by Derek Hooper
Driving the ball well is important for low scoring, but long drives are of little use if you take a further three shots to hit the green. Spend some time practicing your pitching and eliminate those errant approach shots.
When practicing pitch shots, the first thing to do is set up an effective practice station where you have targets of known distances. The distances you want to practice are those in what we call the “scoring zone,” or less than 100 meters. This is the area where you can really make some big improvements.
The pitching swing is predominantly an arm swing. The feet are set relatively close together with the ball positioned in the middle of the stance. During the takeaway, the upper body rotation works the club away from the ball with the wrists hinging to move the club up in front of the body. There is very little weight transfer with this action.
Too often players will roll the wrists to move the club into the takeaway for a pitch shot. This allows the club to get too far behind the body on a flat swing plane and results in a downswing that is too flat, causing the club to hit the ground behind the ball.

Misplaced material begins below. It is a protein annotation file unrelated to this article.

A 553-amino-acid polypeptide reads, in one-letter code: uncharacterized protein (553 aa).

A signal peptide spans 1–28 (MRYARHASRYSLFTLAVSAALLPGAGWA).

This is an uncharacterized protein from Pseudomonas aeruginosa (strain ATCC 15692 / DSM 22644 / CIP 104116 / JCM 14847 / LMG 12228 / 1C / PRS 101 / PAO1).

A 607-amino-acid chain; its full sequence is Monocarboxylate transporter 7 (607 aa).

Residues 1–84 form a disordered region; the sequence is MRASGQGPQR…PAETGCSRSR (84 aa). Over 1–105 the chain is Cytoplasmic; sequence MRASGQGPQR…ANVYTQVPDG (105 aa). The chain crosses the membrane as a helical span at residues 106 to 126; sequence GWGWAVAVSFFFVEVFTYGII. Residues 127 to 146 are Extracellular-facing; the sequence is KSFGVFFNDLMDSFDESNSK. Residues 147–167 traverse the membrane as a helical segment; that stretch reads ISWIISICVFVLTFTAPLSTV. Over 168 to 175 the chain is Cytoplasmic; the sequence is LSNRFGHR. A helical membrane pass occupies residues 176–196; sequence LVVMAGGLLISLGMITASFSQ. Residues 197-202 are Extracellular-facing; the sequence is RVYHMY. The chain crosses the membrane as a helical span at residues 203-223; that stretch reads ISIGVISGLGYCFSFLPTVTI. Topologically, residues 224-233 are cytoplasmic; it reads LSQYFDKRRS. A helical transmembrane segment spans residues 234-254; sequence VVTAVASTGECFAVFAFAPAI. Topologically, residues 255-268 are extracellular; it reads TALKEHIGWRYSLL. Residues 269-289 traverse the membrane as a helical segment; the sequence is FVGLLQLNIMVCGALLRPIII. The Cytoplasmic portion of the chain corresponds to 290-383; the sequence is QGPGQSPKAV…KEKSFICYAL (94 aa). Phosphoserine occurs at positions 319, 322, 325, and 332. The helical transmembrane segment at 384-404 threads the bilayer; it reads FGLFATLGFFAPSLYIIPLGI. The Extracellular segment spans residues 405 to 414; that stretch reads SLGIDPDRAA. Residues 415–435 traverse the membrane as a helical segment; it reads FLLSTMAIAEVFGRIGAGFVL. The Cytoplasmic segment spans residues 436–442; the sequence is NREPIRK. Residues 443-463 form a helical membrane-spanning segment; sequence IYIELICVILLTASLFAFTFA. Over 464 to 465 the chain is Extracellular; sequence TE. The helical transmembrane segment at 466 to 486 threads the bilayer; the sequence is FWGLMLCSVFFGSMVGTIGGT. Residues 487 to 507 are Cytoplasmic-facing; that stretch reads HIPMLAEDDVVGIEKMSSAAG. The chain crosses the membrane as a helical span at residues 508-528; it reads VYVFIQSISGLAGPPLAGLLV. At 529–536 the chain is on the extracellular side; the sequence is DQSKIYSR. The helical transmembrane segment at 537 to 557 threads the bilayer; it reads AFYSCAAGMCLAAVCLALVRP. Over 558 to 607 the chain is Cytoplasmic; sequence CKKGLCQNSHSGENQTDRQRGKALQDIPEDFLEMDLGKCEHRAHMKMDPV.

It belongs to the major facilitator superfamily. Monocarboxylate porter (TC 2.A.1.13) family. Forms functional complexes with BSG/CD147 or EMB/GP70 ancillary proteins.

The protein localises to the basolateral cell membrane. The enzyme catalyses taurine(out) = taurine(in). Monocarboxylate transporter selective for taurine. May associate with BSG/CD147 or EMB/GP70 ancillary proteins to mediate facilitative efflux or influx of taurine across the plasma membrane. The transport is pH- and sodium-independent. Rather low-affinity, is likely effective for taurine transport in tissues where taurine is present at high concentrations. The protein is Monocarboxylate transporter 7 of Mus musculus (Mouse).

A correct attack angle will allow you to pinch or squeeze the golf ball into the turf with the club head. This will cause a clean contact with the divot created in front of the ball. The contact is with the ball, and not the ground, ensuring you achieve maximum spin and control over the shot.
So when you are practicing your pitching, watch your divots and, if they are behind the ball, first check your ball position as well as the wrist action during the back swing.
Derek Hooper is Director of Instruction at the David Duval Golf Academy at the Phoenix Seagaia Resort in Miyazaki.